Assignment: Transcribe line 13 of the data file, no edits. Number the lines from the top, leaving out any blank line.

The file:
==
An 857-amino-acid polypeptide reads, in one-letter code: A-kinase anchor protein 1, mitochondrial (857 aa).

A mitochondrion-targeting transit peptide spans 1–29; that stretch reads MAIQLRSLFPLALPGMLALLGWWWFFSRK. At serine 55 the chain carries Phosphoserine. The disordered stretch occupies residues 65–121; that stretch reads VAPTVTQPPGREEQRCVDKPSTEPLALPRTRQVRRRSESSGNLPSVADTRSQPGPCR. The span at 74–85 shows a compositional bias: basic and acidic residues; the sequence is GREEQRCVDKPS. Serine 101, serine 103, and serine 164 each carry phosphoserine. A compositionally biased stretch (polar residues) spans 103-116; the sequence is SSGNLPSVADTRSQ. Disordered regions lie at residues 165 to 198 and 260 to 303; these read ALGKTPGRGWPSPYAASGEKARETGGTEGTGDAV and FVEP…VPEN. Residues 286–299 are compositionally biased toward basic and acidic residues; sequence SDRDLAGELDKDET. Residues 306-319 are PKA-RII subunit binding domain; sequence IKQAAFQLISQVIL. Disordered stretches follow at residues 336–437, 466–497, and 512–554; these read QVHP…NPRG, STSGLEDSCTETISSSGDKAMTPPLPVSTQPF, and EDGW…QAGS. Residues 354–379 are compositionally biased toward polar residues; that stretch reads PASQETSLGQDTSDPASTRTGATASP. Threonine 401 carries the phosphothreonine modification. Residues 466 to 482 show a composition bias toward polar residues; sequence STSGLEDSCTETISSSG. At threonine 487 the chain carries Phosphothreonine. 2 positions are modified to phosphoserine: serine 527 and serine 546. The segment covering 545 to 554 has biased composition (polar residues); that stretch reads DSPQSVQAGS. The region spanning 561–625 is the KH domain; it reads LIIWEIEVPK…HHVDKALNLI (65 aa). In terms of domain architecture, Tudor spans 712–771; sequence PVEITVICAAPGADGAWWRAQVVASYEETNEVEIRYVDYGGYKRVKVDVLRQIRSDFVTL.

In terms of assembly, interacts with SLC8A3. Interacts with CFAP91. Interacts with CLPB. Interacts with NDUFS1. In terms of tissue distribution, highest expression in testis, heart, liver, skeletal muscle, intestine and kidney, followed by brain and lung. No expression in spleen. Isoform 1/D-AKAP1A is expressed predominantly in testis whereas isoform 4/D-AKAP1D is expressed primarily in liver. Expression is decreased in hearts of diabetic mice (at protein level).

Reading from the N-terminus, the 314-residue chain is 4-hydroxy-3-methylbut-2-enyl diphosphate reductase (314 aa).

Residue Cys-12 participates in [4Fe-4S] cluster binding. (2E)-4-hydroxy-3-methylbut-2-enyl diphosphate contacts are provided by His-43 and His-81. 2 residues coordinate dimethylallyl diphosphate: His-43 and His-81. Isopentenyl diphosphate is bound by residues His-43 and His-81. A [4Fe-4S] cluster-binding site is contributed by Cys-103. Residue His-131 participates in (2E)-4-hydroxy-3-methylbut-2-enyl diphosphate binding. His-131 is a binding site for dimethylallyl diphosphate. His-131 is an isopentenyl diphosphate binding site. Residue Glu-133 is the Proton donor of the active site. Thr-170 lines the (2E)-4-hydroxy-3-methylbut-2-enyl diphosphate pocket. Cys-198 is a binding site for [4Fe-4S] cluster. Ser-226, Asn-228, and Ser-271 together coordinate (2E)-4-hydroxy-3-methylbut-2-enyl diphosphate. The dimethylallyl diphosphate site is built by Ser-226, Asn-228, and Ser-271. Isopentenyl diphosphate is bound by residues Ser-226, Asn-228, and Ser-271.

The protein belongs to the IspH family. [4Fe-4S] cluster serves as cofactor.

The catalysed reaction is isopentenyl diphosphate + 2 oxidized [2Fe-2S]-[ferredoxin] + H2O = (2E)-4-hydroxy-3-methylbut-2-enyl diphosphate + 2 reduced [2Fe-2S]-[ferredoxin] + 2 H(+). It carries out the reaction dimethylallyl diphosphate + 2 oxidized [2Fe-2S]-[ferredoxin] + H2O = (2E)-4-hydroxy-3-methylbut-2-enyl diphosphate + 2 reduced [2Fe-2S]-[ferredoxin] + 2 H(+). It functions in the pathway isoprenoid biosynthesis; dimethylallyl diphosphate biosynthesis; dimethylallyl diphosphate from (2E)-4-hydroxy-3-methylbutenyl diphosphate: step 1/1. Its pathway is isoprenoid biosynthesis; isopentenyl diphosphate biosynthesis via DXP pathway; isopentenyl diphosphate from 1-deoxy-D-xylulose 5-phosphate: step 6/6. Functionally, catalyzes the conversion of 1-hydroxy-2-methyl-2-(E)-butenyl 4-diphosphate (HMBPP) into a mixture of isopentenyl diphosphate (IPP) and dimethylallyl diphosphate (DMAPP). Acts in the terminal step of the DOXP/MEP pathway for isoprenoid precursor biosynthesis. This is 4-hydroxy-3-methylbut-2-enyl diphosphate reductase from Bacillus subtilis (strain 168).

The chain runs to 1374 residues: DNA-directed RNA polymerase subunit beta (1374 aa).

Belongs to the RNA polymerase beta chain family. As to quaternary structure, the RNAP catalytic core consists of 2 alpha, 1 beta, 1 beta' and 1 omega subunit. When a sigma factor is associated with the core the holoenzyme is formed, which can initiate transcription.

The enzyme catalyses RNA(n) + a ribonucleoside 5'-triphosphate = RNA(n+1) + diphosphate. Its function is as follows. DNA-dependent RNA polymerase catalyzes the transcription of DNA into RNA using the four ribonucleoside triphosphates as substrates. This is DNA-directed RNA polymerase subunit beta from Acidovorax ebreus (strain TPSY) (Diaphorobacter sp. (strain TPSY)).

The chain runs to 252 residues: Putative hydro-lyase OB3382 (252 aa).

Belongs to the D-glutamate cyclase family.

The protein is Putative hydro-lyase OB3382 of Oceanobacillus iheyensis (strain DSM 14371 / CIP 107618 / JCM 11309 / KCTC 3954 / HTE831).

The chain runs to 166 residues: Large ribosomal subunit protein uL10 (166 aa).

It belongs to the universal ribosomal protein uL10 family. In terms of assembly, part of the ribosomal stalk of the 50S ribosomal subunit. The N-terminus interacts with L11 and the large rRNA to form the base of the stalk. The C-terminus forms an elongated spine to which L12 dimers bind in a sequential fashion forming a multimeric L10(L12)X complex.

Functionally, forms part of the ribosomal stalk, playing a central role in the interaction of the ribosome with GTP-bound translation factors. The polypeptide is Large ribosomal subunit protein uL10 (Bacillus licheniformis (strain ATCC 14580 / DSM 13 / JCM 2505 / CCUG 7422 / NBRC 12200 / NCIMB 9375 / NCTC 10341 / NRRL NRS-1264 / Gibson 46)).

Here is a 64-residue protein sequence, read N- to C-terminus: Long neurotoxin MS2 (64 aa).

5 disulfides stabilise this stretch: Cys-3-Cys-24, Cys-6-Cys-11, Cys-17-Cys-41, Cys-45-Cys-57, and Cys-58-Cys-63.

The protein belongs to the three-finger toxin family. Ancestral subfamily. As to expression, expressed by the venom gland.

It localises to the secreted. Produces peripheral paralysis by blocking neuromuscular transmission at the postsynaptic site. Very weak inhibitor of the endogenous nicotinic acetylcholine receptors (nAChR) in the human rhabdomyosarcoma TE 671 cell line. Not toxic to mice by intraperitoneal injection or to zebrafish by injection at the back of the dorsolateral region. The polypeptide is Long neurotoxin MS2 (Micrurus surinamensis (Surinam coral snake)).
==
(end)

The protein is Putative hydro-lyase OB3382 of Oceanobacillus iheyensis (strain DSM 14371 / CIP 107618 / JCM 11309 / KCTC 3954 / HTE831).